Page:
The Fate of a Species
In January 2020, right before the eventual lock down of the world's cities and travel due to Covid-19, I visited rural central Ghana to learn about a critically endangered species of monkey: the white-thighed colobus.
White-thighed colobus monkeys have been disappearing from their native ranges across West Africa due to hunting and deforestation. In two small communities in central Ghana, Boabeng and Fiema, white-thighed colobus and a smaller, not currently threatened species, the mona monkey, are considered sacred. The monkeys' status in the communities inspired locals to found the Boabeng Fiema Monkey Sanctuary in a small area of protected forest to allow the monkeys to live, thus creating the largest known stable population of white-thighed colobus left in the world.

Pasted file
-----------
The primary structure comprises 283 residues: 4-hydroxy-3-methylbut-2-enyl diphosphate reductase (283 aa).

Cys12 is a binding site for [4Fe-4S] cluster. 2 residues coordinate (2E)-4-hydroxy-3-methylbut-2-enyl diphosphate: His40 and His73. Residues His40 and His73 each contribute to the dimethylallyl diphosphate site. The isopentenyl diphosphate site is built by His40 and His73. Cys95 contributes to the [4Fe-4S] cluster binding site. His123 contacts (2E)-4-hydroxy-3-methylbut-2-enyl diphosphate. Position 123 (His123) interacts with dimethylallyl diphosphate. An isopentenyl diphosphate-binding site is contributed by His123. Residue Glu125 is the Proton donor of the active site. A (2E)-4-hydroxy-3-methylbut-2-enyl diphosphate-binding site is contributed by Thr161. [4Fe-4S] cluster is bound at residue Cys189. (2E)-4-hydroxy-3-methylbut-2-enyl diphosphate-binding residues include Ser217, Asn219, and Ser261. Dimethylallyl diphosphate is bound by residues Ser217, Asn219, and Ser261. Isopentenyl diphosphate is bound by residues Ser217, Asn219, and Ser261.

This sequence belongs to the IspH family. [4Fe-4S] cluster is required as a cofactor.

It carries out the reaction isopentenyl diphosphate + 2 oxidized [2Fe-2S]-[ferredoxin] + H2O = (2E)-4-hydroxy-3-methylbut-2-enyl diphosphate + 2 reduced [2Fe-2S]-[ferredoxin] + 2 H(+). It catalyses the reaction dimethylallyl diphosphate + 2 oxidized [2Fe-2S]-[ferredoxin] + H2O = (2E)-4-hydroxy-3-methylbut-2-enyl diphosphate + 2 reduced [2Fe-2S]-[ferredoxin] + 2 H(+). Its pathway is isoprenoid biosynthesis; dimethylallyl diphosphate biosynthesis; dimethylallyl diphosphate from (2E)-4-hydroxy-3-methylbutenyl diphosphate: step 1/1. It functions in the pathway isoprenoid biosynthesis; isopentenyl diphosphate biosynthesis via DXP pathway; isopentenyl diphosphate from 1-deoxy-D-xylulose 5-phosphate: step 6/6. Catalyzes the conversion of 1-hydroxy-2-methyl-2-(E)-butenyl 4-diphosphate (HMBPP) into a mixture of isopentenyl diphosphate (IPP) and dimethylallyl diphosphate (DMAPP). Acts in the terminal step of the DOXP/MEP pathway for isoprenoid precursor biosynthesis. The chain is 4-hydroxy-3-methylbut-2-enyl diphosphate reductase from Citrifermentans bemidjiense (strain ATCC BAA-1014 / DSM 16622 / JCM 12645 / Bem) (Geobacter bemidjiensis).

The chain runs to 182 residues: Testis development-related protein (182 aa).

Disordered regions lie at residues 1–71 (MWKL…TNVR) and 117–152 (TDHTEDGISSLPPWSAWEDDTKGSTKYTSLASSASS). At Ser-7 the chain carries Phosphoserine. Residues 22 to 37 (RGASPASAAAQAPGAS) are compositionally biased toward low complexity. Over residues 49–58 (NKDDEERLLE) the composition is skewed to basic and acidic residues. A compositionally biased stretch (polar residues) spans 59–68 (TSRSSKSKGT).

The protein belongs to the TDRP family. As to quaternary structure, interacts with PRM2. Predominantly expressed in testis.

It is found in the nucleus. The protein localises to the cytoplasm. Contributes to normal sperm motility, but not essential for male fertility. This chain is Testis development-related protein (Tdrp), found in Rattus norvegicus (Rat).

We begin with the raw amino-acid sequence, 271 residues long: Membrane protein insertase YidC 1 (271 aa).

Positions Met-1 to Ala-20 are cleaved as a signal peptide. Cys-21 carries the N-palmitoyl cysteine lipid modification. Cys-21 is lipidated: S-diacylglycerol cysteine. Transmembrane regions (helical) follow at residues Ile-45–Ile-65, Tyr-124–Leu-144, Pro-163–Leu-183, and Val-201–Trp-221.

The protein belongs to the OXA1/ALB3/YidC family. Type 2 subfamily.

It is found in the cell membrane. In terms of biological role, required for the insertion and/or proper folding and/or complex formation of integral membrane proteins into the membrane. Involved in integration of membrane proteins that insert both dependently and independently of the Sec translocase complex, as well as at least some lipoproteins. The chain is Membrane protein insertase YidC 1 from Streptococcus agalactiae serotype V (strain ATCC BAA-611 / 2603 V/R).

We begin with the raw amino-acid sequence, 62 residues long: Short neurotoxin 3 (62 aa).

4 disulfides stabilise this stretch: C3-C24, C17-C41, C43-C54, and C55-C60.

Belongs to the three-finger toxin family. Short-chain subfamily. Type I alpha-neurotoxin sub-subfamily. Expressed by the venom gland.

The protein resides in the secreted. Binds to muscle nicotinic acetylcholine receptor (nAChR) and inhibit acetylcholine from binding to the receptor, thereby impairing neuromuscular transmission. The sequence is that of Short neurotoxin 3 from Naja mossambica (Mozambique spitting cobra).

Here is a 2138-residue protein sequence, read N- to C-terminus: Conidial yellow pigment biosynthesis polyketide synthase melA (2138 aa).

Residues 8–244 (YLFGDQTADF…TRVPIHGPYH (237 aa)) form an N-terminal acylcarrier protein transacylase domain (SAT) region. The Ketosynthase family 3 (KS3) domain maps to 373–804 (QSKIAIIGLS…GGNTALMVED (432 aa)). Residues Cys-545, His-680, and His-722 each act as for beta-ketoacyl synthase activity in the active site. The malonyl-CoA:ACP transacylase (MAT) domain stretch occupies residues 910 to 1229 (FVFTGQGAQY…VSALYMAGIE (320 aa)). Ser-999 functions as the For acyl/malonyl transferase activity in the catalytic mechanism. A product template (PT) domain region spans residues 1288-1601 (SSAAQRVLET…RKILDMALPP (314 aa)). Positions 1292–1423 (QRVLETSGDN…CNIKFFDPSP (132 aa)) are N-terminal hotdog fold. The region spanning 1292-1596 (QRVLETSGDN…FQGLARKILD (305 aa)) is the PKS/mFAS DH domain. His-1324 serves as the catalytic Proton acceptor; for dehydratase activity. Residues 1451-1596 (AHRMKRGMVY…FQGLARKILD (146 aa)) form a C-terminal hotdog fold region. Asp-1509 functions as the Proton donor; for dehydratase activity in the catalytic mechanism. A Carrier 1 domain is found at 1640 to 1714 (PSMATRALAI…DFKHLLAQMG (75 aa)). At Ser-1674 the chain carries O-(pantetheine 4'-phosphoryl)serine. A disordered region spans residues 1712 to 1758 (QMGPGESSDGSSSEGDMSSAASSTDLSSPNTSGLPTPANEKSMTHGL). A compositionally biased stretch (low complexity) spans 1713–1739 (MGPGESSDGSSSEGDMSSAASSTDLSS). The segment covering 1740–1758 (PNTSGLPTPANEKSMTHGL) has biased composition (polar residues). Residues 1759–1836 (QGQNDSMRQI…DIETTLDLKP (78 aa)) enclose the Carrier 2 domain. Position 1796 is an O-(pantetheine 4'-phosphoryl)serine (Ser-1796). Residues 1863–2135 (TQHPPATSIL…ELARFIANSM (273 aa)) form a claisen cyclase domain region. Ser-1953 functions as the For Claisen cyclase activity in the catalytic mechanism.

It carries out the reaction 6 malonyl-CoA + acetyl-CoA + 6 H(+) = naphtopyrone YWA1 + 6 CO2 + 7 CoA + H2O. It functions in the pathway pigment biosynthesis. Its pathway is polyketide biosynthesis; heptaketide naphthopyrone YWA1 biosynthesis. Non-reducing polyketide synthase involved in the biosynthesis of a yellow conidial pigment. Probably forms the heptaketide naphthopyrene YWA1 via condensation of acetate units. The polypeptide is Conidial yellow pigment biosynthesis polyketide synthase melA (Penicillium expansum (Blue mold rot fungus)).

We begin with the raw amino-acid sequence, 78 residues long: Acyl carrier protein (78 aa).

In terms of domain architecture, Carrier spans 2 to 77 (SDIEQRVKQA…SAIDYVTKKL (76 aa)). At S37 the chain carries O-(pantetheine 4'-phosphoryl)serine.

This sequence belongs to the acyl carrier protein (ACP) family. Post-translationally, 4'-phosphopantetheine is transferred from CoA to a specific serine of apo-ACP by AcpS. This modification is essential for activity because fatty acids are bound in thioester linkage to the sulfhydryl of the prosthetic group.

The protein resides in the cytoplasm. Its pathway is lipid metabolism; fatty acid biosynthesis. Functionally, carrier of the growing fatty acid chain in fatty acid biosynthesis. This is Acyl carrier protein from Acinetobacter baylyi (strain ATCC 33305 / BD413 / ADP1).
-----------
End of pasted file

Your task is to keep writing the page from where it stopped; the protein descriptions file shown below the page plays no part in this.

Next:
I spent two weeks learning about the monkeys' biological habits from an American scientist conducting research at the sanctuary and interviewing local community members about the monkeys' roles in traditional religious beliefs. I also learned about the complexities of local, community-led conservation amidst economic and environmental pressures which continue to put the monkeys at risk of extinction.
You can read the three stories that came out of this trip to the right, and check out more photographs that did not make it into a story below.
for Oregon Quarterly
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Two species of monkey live in the Boabeng Fiema Monkey Sanctuary: the critically endangered white-thighed colobus and the mona monkey, considered at low risk of extinction.